By George Halas
First, a couple of disclaimers/spoiler alerts…
If you are fully committed to being in and staying in a bad mood, do not listen to this album.
If you are looking for some music to help put you to sleep, this is probably not your disc either. If your toes work, they will almost assuredly be tapping.
Having seen this band perform live many times, I expected this to be a very good album. Upon further review, it is outstanding. Not every good live band can capture their sound in the studio, but Sly Joe and the Smooth Operators nailed this one.
There are songwriters out there who can’t write a word or note without some horrible break-up, job loss, death in the family or other agonizing pain to fuel the muse. Joe Slyzelia, the Sly Joe of whom we speak, apparently did not get the memo. All of his compositions on this record reflect a strongly positive message and seem to emanate from a place of joy and love. One could argue that Slyzelia would do well at a poetry reading with just his lyrics….
But the band…
In assembling The Smooth Operators to play his “earthy soul with a funky stroll,” Slyzelia has chosen musicians who are not only technically superb but play with passion and a very accessible sense of fun and good times. The music relies heavily on the rhythm section, which includes WAMI Award-winning drummer Mike Underwood, percussionist Robin Cardell and bassist Dave Jerabek. Ross Catterton, one of Wisconsin’s finest young musicians, rounds out the core group by contributing top-flight saxophone playing and harmony vocals as well as, left to his own devices, some very sharp dance moves.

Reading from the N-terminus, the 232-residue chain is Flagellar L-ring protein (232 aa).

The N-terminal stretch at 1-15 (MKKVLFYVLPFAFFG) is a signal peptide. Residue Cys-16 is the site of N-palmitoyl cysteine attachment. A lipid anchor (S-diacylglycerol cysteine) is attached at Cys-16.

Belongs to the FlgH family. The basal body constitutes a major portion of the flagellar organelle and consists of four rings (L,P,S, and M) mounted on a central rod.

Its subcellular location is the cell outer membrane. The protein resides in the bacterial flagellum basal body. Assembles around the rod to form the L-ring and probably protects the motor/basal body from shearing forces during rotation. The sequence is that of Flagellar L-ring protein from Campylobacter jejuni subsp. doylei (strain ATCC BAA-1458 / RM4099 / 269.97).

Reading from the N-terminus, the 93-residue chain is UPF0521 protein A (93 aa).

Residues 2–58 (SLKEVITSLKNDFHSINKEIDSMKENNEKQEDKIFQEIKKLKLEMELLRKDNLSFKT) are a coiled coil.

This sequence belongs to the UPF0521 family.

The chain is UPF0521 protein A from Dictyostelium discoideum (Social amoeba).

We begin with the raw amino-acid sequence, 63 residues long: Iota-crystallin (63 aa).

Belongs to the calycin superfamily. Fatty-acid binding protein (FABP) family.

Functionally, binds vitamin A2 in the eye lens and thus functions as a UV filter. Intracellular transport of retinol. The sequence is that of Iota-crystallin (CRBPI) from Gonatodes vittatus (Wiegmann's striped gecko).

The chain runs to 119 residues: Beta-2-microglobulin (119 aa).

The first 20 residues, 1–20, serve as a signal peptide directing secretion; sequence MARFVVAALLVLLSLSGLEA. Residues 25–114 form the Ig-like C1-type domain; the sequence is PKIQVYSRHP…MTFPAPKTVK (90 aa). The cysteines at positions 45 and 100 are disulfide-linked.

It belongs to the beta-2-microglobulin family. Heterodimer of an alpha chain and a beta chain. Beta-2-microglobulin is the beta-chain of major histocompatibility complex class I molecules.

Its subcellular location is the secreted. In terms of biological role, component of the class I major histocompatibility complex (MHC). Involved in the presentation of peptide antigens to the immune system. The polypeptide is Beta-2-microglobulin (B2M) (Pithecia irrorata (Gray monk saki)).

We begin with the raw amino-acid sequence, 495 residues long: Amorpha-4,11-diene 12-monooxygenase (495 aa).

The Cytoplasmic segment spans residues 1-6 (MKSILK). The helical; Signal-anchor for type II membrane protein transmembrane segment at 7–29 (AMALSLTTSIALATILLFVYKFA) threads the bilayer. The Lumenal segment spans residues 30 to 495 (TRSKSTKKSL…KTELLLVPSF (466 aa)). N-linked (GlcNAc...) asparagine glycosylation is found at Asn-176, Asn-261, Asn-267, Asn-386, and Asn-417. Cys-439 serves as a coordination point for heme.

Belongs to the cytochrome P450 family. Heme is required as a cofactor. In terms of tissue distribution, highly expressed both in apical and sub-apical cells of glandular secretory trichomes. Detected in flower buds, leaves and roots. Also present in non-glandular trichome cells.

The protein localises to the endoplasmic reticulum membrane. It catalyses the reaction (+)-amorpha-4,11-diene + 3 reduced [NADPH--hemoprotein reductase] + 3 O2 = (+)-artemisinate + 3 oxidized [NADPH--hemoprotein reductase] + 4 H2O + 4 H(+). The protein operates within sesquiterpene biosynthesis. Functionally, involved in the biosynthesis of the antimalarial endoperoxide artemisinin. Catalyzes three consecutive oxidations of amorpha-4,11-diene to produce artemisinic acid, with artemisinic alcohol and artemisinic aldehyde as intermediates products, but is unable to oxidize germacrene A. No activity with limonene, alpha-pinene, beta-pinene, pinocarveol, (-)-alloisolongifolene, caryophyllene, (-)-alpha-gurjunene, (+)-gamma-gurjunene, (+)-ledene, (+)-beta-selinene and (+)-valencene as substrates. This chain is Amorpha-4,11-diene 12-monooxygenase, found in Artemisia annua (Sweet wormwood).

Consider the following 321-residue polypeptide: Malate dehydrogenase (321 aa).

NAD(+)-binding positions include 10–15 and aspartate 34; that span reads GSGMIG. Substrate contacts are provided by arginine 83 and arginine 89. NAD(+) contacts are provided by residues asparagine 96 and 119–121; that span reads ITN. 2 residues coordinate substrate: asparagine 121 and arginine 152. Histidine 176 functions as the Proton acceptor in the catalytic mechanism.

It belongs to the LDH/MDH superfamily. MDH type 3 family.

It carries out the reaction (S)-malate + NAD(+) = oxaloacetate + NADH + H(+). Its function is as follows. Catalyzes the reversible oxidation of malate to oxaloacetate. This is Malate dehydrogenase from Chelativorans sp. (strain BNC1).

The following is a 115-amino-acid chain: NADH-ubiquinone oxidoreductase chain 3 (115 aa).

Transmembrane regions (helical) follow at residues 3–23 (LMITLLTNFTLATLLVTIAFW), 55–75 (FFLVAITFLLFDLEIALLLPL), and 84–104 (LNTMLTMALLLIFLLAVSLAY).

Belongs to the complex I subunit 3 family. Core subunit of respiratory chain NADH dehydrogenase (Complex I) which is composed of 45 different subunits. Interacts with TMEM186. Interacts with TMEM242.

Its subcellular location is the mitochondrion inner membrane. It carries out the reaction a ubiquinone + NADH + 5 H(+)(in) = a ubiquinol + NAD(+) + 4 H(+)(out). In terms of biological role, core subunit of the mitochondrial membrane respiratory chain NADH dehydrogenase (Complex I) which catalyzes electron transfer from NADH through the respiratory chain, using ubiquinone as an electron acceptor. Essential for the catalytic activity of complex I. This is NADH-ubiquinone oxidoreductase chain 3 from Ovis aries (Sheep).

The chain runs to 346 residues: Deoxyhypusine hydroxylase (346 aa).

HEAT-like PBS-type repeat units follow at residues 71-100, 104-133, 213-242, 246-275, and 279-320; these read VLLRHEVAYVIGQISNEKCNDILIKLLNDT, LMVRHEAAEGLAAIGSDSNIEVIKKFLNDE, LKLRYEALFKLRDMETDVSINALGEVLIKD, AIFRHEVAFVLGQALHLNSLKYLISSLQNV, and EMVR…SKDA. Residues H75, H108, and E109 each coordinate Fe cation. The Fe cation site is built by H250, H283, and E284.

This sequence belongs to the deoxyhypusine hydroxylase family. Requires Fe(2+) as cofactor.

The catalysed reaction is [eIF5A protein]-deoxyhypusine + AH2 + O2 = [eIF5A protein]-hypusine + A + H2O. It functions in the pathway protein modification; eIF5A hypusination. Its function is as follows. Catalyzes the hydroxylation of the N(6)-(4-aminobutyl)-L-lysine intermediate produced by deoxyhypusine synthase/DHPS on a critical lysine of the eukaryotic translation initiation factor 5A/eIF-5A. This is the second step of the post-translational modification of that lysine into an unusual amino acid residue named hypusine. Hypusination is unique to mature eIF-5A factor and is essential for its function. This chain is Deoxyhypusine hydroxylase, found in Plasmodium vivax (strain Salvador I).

Many of Slyzelia’s compositions feature well-crafted vocal harmonies, so Farin Ludtke and Leah LaMalia get a vocals credit on virtually every tune.
Slyzelia handles the lead vocals himself with a silky smooth, soothing tenor that truly complements and enhances his writing. He also plays guitar, keyboards, mandolin, ukulele, banjo, bass and, occasionally, drums.
Listening to this record, the words “just right” kept popping into this reviewer’s head. Slyzelia seems to choose just the right beat to convey the emotion of his words, just the right instrumentation, just the right solos and just the right blend of voices to add to the songs without overpowering them, resulting in just the right musical blend.
Vocals dominate the opening track, The Greatest Night In History, co-written with Keith Scanlan, who also contributes guitar, bass, synthesizer and drum programming throughout the album. Slyzelia starts it out slowly and softly but ultimately finishing with all The Smooth Operators in full anthem mode.
One needs to know that the volume on most music amps goes up to 10, otherwise “turning your love up to 11” might confuse on Amplify The Love, but by the time that line rolls around, Slyzelia’s got you snapping your fingers to an intoxicating beat.
Just about any band can cover a tune by another, but making it one’s own is a different matter. As A Beautiful Morning unfolds, even a listener very familiar with The Young Rascals’ original (and yes, they were The YOUNG Rascals when that tune hit the charts) won’t see it coming as the Smooth Operators find a sweet spot somewhere on the road from reggae to smooth jazz; the results are fresh and listenable.